By Harrison Hamm (@harrisonhamm21)
Cristian Techera at the back post
As coherent and competent as they have looked this year, the New England Revolution returned to their old tropes in Week 13. Their high-flying draw with the Vancouver Whitecaps on Saturday was a merger of two eras: the Jay Heaps-led, defensive mistake-filled one and the current Brad Friedel one, in which they have found a definite style (the gegenpress!) and are successfully masking their ongoing defensive issues.
They were quick to attack and electric on the ball for stretches in Vancouver. Cristian Penilla roasted ‘Caps right back Sean Franklin numerous times. Teal Bunbury continues to stretch backlines with smart channel runs, freeing Diego Fagundez to float. Friedel’s favored press produced chances on its own despite the Whitecaps’ unwillingness to keep the ball.
But all of this was offset by shakiness at the back. Sound familiar?
Prior to Techera’s 49th-minute icebreaker of a goal, Vancouver were punchless going forward. They were credited with just two shots in the first 50 or so minutes of the game, one of which was Aly Ghazal’s brutal first-half own goal. Mere minutes after Penilla put the Revs up 2-0, though, Vancouver broke the press and pulled one back.
It was a flaw of the press’s design that resulted in its destruction. New England sent four players in a singular line of pressure following Vancouver’s kick-off. When they did this, it made it easy to find a pass to Alphonso Davies on the wing. Midfielder Luis Caicedo did not rotate quickly enough, forcing right back Andrew Farrell to step:
Marcel de Jong overlapped behind Farrell and found acres of space. Davies found the pass with ease, and when your right back is hung out to dry like this, it is difficult for center backs to make the decision whether to fill that space. If they do, they leave the backline in a further state of disorganization. If they don’t, they fail to deny easy service into the box.
In this case, Jalil Anibaba stayed home. There wasn’t much he would have been able to do in either direction. De Jong’s ball found a wide-open Techera at the back-post. Left back Gabriel Somi, as was the case on the other goals, was left chasing the Uruguayan.
Somi had been stationed high for the original pressing purposes, but once the press was broken, Techera had no trouble finding the space he vacated.
New England can’t be this easy to break. Their attack has been promising, but not all is perfect; Penilla has overperformed his xG by 3.1, tied for third in MLS behind Ismael Tajouri and Bradley Wright-Phillips. The Revs as a team have overperformed their xGD by an even 10.0, easily the highest in the league. They are due for a regression.
The Impact are terrible. I mean, what kind of defending is this?
It wasn’t just the disastrous turnover or the weak goalkeeping on this Minnesota United goal. It was Jukka Raitala strolling back to his position on the backline, keeping Christian Ramirez easily onside well behind the rest of the Impact’s defense.
Raitala’s attempt at clearing it off the line was poor and was another example of Montreal’s inability to make any sort of difference-making defensive play. They shouldn’t have to rely on goal-line clearances, but sometimes you just need someone to step up and make a play. Very rarely has that happened for the Impact.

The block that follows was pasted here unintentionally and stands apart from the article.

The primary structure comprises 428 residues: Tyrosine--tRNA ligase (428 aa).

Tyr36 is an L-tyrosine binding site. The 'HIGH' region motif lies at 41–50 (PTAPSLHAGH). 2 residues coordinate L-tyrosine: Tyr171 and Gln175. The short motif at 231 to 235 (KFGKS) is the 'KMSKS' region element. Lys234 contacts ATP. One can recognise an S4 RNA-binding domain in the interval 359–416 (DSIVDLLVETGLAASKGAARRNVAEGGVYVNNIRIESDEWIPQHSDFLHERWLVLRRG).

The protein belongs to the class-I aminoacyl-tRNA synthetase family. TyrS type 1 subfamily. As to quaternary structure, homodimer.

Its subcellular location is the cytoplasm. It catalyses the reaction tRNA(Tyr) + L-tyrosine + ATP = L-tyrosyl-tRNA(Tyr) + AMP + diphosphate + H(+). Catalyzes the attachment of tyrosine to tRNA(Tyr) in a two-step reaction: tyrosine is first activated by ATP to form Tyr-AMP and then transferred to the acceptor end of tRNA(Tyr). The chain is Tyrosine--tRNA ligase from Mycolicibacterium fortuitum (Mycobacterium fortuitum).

Remi Garde’s club lost this game 2-0, their eighth loss in nine matches. They’ve given up 28 goals in 13 games, 24 in their last nine. They are underperforming their xGA for the season, but this is an instance where the eye test takes over: Montreal do not have the personnel to competently defend at the MLS level.
Houston’s set pieces
The Dynamo beat NYCFC this week, a great win for a team that seems to be overcoming its early season demons. They know what they do best. They’ll aggressively press from the top, sit deep to get on the counter, and let Alberth Elis work magic.
Also a key tenant of their success? Set pieces. Their knack for getting defenders open at the back post is like the Patriots’ success in punt coverage. It’s an overlooked detail, but they have turned it into their advantage.
They scored another one against NYC. There isn’t that much going on here. Alejandro Fuenmayor just stood wide open at the back-post and Romell Quioto found him:
As Joseph Lowry wrote, the Dynamo are doing more with less. Set pieces are a part of that.
What a week it was for the worldwide art of goalkeeping. Loris Karius had one heck of a rough day in the UEFA Champions League final, and Bolivian keeper Carlos Lampe struggled in the second half of Bolivia’s 3-0 loss to the US (those are of the same significance, right?).
On the MLS front, Tim Howard did this against Portland:
He has to punch that, and he knows it. Howard has had a difficult season, although not all of it is his fault: the average distance of shots given up by the Rapids this season is 16.9, one of the lower numbers in the league.
Still, Howard has been below average. That is killer for the lowly Rapids, who have invested 18 percent of their total salary into him alone. Howard’s contract is an albatross and is not helping the situation in Colorado.
Speaking of the Rapids, they did something kind of cool in their 3-2 home loss to the Timbers: they tried something creative off the opening kickoff.
This looked like something you would see in FIFA. The player receiving the tap at the center circle, Edgar Castillo, dribbled the ball full steam ahead with a sea of other Rapids players at his side. Anthony Hudson’s motives behind choosing Castillo, his right wing-back, to perform this task rather than one of his two strikers is unknown.
It didn’t work. Portland swarmed the ball and had no trouble gaining possession. But it was cool seeing them try this.